Compliance is the practice of observing a set of standards for recommended security controls laid out by a particular agency or industry that an application must adhere to or face stiff penalties. Today, most enterprises have regulations to protect information and assets from the Center for Internet Security (CIS) to the Health Insurance Portability and Accountability Act (HIPAA). As with most things in compliance, it’s how an agency or company configures applications and services that counts. While vulnerability scanning and image analysis are crucial parts of container security, ensuring that images are compliant with organizational and industry regulations extends beyond merely looking for vulnerabilities.

NIST SP 800-190

An example of such an agency is the National Institute of Standards and Technology (NIST). NIST is a non-regulatory government agency that develops technology, metrics, and standards to drive innovation and economic competitiveness at U.S. based organizations in the science and technology industry. Companies that are providing products and services to the federal government are often required to meet the NIST security mandates. NIST provides guidance with Special Publication (SP) 800-190, which addresses the security concerns associated with application container technologies.

CIS Docker Benchmark

The Center for Internet Security (CIS), with its CIS 1.13.0 Docker compliance guide, provides a  more general recommended compliance guideline. A CIS 1.13.0 policy bundle that addresses compliance regulations outlined by CIS is available in Anchore’s Policy Hub, making it simple to enforce these checks with Anchore out of the box. Many common CIS compliance checks have been implemented with the CIS policy bundle or have examples for end-users to customize. Still, all Anchore policy bundles can be extended or even have new bundles created that are tailored directly to application and industry recommendations.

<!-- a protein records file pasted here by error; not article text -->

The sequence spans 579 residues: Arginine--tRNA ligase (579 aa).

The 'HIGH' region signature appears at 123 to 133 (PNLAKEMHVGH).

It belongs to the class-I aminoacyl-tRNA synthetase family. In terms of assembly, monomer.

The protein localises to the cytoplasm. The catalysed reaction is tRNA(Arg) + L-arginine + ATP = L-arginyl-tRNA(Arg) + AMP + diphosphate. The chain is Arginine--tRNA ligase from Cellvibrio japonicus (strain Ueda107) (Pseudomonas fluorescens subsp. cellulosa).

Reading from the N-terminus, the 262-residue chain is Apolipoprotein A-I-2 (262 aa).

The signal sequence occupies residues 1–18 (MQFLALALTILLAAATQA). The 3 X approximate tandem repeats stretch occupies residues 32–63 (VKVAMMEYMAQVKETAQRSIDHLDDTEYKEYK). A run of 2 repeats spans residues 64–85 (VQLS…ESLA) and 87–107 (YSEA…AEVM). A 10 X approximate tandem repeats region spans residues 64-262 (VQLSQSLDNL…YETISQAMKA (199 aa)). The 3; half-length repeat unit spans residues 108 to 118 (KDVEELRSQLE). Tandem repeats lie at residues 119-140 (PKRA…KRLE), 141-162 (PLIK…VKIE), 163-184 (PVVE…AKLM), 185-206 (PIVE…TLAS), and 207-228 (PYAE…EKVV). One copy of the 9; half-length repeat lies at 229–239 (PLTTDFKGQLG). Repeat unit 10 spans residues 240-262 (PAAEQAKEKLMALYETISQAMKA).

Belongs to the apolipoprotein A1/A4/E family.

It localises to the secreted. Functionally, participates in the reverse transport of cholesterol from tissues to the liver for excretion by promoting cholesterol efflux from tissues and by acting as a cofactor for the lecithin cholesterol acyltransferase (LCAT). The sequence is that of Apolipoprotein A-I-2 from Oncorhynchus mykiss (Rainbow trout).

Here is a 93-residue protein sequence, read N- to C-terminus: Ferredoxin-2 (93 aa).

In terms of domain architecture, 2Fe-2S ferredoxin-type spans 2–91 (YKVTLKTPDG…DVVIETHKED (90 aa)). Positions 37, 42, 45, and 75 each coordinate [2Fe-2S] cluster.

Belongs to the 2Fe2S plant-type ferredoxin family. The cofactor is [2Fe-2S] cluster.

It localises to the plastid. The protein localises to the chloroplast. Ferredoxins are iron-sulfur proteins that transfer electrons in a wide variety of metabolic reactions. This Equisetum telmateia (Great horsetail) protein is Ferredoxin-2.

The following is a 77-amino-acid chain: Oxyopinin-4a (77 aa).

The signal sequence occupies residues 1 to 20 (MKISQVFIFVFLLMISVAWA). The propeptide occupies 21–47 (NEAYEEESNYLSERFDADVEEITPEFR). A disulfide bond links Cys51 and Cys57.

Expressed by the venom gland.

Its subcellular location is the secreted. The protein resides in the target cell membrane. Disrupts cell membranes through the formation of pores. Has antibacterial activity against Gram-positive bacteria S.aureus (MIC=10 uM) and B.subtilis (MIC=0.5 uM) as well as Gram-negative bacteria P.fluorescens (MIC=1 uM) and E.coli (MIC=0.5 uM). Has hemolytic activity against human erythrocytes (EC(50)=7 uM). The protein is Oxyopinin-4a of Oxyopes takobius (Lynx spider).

Enforcing Compliance with Anchore

As outlined in this previous blog post written by our very own Jeremy Valance, enforcing compliance with Anchore is a straightforward and flexible way to adhere to varying industry regulations. Given the variance of compliance needs across different enterprises, having a flexible and robust policy engine becomes necessary for organizations needing to stick to one or many sets of standards. With Anchore, development and security teams can harden their container security posture by adding an image scanning step to their CI, reporting back on CVEs, and fine-tuning policies to meet compliance requirements. Putting compliance checks in place ensures that only container images that meet the standards outlined by a particular agency or industry will be allowed to make their way into production-ready environments. 

You can find more information on working with Anchore policies here.